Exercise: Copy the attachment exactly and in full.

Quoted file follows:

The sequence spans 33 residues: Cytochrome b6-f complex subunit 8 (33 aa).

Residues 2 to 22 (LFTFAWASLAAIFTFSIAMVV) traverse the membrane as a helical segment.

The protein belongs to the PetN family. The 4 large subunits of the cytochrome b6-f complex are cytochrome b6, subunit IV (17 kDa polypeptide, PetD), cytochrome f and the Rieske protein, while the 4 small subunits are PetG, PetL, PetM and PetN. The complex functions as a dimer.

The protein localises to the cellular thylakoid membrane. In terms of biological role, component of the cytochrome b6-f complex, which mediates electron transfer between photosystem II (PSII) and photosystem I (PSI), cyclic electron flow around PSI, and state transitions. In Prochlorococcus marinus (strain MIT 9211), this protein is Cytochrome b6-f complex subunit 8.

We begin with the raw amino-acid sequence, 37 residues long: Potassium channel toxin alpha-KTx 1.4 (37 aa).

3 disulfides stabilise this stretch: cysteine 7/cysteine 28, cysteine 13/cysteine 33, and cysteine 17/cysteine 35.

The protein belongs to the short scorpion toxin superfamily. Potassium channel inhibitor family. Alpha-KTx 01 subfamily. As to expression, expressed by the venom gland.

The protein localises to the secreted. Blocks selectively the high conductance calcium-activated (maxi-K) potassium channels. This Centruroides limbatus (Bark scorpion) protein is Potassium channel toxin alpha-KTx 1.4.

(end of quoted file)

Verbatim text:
The sequence spans 33 residues: Cytochrome b6-f complex subunit 8 (33 aa).

Residues 2 to 22 (LFTFAWASLAAIFTFSIAMVV) traverse the membrane as a helical segment.

The protein belongs to the PetN family. The 4 large subunits of the cytochrome b6-f complex are cytochrome b6, subunit IV (17 kDa polypeptide, PetD), cytochrome f and the Rieske protein, while the 4 small subunits are PetG, PetL, PetM and PetN. The complex functions as a dimer.

The protein localises to the cellular thylakoid membrane. In terms of biological role, component of the cytochrome b6-f complex, which mediates electron transfer between photosystem II (PSII) and photosystem I (PSI), cyclic electron flow around PSI, and state transitions. In Prochlorococcus marinus (strain MIT 9211), this protein is Cytochrome b6-f complex subunit 8.

We begin with the raw amino-acid sequence, 37 residues long: Potassium channel toxin alpha-KTx 1.4 (37 aa).

3 disulfides stabilise this stretch: cysteine 7/cysteine 28, cysteine 13/cysteine 33, and cysteine 17/cysteine 35.

The protein belongs to the short scorpion toxin superfamily. Potassium channel inhibitor family. Alpha-KTx 01 subfamily. As to expression, expressed by the venom gland.

The protein localises to the secreted. Blocks selectively the high conductance calcium-activated (maxi-K) potassium channels. This Centruroides limbatus (Bark scorpion) protein is Potassium channel toxin alpha-KTx 1.4.